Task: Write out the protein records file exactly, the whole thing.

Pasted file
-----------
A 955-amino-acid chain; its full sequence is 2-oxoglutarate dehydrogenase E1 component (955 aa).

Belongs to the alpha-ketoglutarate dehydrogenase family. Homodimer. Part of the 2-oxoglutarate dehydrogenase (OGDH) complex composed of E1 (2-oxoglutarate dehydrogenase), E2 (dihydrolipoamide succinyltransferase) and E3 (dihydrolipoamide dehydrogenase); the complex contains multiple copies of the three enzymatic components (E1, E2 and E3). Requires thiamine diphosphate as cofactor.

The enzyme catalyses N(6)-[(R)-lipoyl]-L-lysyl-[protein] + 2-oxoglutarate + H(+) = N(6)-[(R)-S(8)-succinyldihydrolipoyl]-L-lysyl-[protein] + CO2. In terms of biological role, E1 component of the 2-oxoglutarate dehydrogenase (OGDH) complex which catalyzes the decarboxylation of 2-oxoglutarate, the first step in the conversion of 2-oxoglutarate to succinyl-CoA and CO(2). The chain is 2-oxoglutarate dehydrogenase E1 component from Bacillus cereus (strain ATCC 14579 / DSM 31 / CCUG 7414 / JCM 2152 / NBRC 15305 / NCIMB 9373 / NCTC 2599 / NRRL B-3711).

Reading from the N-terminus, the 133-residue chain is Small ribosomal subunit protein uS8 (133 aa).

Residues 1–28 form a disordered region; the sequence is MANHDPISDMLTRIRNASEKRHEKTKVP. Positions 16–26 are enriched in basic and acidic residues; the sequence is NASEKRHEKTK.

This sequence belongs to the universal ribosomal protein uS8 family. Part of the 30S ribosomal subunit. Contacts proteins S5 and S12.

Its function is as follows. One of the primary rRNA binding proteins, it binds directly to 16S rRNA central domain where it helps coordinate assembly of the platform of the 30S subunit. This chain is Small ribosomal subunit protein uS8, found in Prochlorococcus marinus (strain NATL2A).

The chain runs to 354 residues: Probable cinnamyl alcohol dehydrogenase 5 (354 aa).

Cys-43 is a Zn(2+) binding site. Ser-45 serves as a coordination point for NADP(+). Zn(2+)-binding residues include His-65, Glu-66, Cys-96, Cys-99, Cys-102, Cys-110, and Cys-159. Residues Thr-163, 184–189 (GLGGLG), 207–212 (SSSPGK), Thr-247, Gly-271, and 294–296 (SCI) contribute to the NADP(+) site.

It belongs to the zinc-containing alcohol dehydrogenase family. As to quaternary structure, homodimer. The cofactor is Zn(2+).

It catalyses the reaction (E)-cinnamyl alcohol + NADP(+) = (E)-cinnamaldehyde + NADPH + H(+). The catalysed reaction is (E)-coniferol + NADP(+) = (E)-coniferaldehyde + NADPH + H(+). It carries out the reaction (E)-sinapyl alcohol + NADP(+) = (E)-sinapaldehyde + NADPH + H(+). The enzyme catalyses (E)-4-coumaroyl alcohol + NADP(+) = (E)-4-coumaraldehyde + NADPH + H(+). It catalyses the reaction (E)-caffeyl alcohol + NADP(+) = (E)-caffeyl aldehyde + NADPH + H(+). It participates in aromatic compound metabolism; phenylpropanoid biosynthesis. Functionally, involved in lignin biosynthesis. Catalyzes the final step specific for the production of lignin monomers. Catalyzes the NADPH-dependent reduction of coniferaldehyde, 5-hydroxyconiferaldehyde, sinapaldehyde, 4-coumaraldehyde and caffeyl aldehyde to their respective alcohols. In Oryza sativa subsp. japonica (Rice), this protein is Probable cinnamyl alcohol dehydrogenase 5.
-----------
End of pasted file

A 955-amino-acid chain; its full sequence is 2-oxoglutarate dehydrogenase E1 component (955 aa).

Belongs to the alpha-ketoglutarate dehydrogenase family. Homodimer. Part of the 2-oxoglutarate dehydrogenase (OGDH) complex composed of E1 (2-oxoglutarate dehydrogenase), E2 (dihydrolipoamide succinyltransferase) and E3 (dihydrolipoamide dehydrogenase); the complex contains multiple copies of the three enzymatic components (E1, E2 and E3). Requires thiamine diphosphate as cofactor.

The enzyme catalyses N(6)-[(R)-lipoyl]-L-lysyl-[protein] + 2-oxoglutarate + H(+) = N(6)-[(R)-S(8)-succinyldihydrolipoyl]-L-lysyl-[protein] + CO2. In terms of biological role, E1 component of the 2-oxoglutarate dehydrogenase (OGDH) complex which catalyzes the decarboxylation of 2-oxoglutarate, the first step in the conversion of 2-oxoglutarate to succinyl-CoA and CO(2). The chain is 2-oxoglutarate dehydrogenase E1 component from Bacillus cereus (strain ATCC 14579 / DSM 31 / CCUG 7414 / JCM 2152 / NBRC 15305 / NCIMB 9373 / NCTC 2599 / NRRL B-3711).

Reading from the N-terminus, the 133-residue chain is Small ribosomal subunit protein uS8 (133 aa).

Residues 1–28 form a disordered region; the sequence is MANHDPISDMLTRIRNASEKRHEKTKVP. Positions 16–26 are enriched in basic and acidic residues; the sequence is NASEKRHEKTK.

This sequence belongs to the universal ribosomal protein uS8 family. Part of the 30S ribosomal subunit. Contacts proteins S5 and S12.

Its function is as follows. One of the primary rRNA binding proteins, it binds directly to 16S rRNA central domain where it helps coordinate assembly of the platform of the 30S subunit. This chain is Small ribosomal subunit protein uS8, found in Prochlorococcus marinus (strain NATL2A).

The chain runs to 354 residues: Probable cinnamyl alcohol dehydrogenase 5 (354 aa).

Cys-43 is a Zn(2+) binding site. Ser-45 serves as a coordination point for NADP(+). Zn(2+)-binding residues include His-65, Glu-66, Cys-96, Cys-99, Cys-102, Cys-110, and Cys-159. Residues Thr-163, 184–189 (GLGGLG), 207–212 (SSSPGK), Thr-247, Gly-271, and 294–296 (SCI) contribute to the NADP(+) site.

It belongs to the zinc-containing alcohol dehydrogenase family. As to quaternary structure, homodimer. The cofactor is Zn(2+).

It catalyses the reaction (E)-cinnamyl alcohol + NADP(+) = (E)-cinnamaldehyde + NADPH + H(+). The catalysed reaction is (E)-coniferol + NADP(+) = (E)-coniferaldehyde + NADPH + H(+). It carries out the reaction (E)-sinapyl alcohol + NADP(+) = (E)-sinapaldehyde + NADPH + H(+). The enzyme catalyses (E)-4-coumaroyl alcohol + NADP(+) = (E)-4-coumaraldehyde + NADPH + H(+). It catalyses the reaction (E)-caffeyl alcohol + NADP(+) = (E)-caffeyl aldehyde + NADPH + H(+). It participates in aromatic compound metabolism; phenylpropanoid biosynthesis. Functionally, involved in lignin biosynthesis. Catalyzes the final step specific for the production of lignin monomers. Catalyzes the NADPH-dependent reduction of coniferaldehyde, 5-hydroxyconiferaldehyde, sinapaldehyde, 4-coumaraldehyde and caffeyl aldehyde to their respective alcohols. In Oryza sativa subsp. japonica (Rice), this protein is Probable cinnamyl alcohol dehydrogenase 5.